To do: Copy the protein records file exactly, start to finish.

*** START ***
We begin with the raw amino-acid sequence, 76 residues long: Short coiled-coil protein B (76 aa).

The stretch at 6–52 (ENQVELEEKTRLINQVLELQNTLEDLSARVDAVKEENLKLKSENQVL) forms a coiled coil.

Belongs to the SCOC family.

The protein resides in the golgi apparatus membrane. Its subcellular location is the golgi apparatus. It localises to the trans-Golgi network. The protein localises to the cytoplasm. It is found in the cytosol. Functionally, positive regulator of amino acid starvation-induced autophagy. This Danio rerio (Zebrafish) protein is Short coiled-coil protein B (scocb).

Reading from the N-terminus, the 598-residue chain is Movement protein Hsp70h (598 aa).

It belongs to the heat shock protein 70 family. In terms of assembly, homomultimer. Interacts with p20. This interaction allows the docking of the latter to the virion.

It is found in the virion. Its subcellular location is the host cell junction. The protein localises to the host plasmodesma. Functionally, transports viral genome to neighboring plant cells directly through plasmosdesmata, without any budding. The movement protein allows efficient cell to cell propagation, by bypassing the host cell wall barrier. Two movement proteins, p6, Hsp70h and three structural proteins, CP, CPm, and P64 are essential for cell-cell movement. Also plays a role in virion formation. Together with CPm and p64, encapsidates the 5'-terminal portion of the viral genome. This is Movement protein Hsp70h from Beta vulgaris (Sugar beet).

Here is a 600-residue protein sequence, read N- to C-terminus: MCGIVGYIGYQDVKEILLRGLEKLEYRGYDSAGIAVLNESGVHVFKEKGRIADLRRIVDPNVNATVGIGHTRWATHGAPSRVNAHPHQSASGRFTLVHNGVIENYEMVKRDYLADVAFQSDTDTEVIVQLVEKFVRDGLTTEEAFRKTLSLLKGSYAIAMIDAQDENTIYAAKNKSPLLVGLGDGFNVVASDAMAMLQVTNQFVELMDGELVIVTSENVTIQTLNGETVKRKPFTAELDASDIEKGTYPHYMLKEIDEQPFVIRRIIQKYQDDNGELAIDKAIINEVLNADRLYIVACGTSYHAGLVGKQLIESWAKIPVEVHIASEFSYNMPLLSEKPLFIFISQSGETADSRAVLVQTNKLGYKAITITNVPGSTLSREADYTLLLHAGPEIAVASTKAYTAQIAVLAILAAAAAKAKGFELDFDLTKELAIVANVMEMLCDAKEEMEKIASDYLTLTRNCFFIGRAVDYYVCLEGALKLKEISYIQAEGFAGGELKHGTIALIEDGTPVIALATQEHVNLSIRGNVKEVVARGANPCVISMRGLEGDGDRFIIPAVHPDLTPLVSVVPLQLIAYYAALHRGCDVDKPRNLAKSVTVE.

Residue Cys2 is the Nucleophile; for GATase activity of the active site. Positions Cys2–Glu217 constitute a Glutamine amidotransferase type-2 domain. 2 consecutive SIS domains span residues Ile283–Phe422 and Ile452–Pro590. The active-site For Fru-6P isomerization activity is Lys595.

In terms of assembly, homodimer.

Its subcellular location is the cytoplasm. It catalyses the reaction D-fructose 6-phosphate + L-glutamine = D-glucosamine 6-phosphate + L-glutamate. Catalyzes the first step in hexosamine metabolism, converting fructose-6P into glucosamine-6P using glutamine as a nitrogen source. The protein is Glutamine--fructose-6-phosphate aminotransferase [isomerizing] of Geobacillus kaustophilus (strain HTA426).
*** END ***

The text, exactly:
We begin with the raw amino-acid sequence, 76 residues long: Short coiled-coil protein B (76 aa).

The stretch at 6–52 (ENQVELEEKTRLINQVLELQNTLEDLSARVDAVKEENLKLKSENQVL) forms a coiled coil.

Belongs to the SCOC family.

The protein resides in the golgi apparatus membrane. Its subcellular location is the golgi apparatus. It localises to the trans-Golgi network. The protein localises to the cytoplasm. It is found in the cytosol. Functionally, positive regulator of amino acid starvation-induced autophagy. This Danio rerio (Zebrafish) protein is Short coiled-coil protein B (scocb).

Reading from the N-terminus, the 598-residue chain is Movement protein Hsp70h (598 aa).

It belongs to the heat shock protein 70 family. In terms of assembly, homomultimer. Interacts with p20. This interaction allows the docking of the latter to the virion.

It is found in the virion. Its subcellular location is the host cell junction. The protein localises to the host plasmodesma. Functionally, transports viral genome to neighboring plant cells directly through plasmosdesmata, without any budding. The movement protein allows efficient cell to cell propagation, by bypassing the host cell wall barrier. Two movement proteins, p6, Hsp70h and three structural proteins, CP, CPm, and P64 are essential for cell-cell movement. Also plays a role in virion formation. Together with CPm and p64, encapsidates the 5'-terminal portion of the viral genome. This is Movement protein Hsp70h from Beta vulgaris (Sugar beet).

Here is a 600-residue protein sequence, read N- to C-terminus: MCGIVGYIGYQDVKEILLRGLEKLEYRGYDSAGIAVLNESGVHVFKEKGRIADLRRIVDPNVNATVGIGHTRWATHGAPSRVNAHPHQSASGRFTLVHNGVIENYEMVKRDYLADVAFQSDTDTEVIVQLVEKFVRDGLTTEEAFRKTLSLLKGSYAIAMIDAQDENTIYAAKNKSPLLVGLGDGFNVVASDAMAMLQVTNQFVELMDGELVIVTSENVTIQTLNGETVKRKPFTAELDASDIEKGTYPHYMLKEIDEQPFVIRRIIQKYQDDNGELAIDKAIINEVLNADRLYIVACGTSYHAGLVGKQLIESWAKIPVEVHIASEFSYNMPLLSEKPLFIFISQSGETADSRAVLVQTNKLGYKAITITNVPGSTLSREADYTLLLHAGPEIAVASTKAYTAQIAVLAILAAAAAKAKGFELDFDLTKELAIVANVMEMLCDAKEEMEKIASDYLTLTRNCFFIGRAVDYYVCLEGALKLKEISYIQAEGFAGGELKHGTIALIEDGTPVIALATQEHVNLSIRGNVKEVVARGANPCVISMRGLEGDGDRFIIPAVHPDLTPLVSVVPLQLIAYYAALHRGCDVDKPRNLAKSVTVE.

Residue Cys2 is the Nucleophile; for GATase activity of the active site. Positions Cys2–Glu217 constitute a Glutamine amidotransferase type-2 domain. 2 consecutive SIS domains span residues Ile283–Phe422 and Ile452–Pro590. The active-site For Fru-6P isomerization activity is Lys595.

In terms of assembly, homodimer.

Its subcellular location is the cytoplasm. It catalyses the reaction D-fructose 6-phosphate + L-glutamine = D-glucosamine 6-phosphate + L-glutamate. Catalyzes the first step in hexosamine metabolism, converting fructose-6P into glucosamine-6P using glutamine as a nitrogen source. The protein is Glutamine--fructose-6-phosphate aminotransferase [isomerizing] of Geobacillus kaustophilus (strain HTA426).